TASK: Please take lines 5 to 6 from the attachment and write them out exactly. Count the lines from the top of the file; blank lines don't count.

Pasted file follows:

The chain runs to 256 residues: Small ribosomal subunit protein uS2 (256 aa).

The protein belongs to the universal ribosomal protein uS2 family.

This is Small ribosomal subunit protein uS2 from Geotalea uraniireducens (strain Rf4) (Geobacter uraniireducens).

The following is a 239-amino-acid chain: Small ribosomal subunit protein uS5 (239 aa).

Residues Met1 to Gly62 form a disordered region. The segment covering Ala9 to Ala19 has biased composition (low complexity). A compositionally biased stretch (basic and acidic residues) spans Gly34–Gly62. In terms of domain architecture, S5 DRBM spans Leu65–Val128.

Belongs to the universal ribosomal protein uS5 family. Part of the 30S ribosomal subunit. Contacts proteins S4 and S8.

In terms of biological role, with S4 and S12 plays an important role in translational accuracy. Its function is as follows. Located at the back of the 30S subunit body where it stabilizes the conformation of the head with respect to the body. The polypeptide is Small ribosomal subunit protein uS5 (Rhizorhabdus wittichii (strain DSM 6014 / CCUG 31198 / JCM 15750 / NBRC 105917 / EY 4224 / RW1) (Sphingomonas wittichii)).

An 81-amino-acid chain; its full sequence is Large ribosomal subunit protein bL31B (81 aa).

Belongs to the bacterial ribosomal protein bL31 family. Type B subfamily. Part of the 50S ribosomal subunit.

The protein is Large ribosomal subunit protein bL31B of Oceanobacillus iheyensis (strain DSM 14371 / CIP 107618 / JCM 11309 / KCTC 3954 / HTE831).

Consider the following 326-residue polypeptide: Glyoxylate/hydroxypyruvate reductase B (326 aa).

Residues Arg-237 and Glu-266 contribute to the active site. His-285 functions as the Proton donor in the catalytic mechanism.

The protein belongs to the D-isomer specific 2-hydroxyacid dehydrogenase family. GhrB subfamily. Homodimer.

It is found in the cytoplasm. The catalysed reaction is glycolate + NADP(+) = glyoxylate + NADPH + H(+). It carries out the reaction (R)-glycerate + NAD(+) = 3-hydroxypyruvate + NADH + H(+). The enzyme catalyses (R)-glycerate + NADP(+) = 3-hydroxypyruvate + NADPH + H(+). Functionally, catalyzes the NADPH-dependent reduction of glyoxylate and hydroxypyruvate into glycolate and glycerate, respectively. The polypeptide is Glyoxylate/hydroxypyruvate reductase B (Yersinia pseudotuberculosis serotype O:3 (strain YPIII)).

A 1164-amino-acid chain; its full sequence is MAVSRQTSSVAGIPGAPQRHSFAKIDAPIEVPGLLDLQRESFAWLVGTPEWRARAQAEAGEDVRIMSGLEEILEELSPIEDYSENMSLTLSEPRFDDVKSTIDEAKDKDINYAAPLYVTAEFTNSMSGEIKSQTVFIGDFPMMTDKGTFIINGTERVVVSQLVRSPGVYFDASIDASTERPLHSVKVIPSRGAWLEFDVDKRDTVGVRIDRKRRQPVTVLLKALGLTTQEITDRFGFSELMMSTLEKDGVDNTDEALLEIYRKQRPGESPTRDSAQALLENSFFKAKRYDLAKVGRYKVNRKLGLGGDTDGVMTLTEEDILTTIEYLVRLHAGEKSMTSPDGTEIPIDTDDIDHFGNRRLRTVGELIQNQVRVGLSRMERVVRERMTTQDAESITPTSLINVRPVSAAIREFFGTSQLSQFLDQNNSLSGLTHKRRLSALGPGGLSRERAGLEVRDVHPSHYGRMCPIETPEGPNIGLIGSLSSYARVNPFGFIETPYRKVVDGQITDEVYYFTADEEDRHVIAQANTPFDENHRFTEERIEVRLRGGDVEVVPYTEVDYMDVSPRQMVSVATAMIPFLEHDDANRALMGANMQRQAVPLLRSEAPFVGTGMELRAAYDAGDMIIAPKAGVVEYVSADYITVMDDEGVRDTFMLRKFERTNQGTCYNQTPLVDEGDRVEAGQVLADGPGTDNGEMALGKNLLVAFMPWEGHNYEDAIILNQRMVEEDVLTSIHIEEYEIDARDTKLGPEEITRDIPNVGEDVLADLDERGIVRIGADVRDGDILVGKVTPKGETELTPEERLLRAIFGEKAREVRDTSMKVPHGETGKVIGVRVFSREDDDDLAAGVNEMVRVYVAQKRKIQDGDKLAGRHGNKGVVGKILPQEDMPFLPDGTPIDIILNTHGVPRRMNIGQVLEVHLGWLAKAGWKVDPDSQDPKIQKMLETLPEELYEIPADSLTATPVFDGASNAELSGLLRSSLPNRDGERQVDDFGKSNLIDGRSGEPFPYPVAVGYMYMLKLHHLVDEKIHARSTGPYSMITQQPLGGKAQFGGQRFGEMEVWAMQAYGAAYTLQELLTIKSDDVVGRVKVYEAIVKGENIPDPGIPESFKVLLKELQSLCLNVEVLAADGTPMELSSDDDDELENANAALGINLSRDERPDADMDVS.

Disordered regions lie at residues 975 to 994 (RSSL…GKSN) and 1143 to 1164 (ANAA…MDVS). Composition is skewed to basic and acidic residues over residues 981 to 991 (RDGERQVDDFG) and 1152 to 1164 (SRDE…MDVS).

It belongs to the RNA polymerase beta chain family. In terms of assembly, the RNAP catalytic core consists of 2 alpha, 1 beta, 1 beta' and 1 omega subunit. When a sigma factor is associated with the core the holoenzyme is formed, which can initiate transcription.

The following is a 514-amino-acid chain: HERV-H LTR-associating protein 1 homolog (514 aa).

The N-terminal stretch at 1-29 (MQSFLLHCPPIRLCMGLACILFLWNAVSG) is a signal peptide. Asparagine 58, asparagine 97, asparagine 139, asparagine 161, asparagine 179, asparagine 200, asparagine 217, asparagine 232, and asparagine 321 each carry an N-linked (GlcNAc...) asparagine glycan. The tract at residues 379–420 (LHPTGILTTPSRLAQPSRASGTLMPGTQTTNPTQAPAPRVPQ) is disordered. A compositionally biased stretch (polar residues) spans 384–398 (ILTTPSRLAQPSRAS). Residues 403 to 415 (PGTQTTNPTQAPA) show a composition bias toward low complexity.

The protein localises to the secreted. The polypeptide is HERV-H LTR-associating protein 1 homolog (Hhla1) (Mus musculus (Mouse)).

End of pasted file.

Residues Met1 to Gly62 form a disordered region. The segment covering Ala9 to Ala19 has biased composition (low complexity). A compositionally biased stretch (basic and acidic residues) spans Gly34–Gly62. In terms of domain architecture, S5 DRBM spans Leu65–Val128.

Belongs to the universal ribosomal protein uS5 family. Part of the 30S ribosomal subunit. Contacts proteins S4 and S8.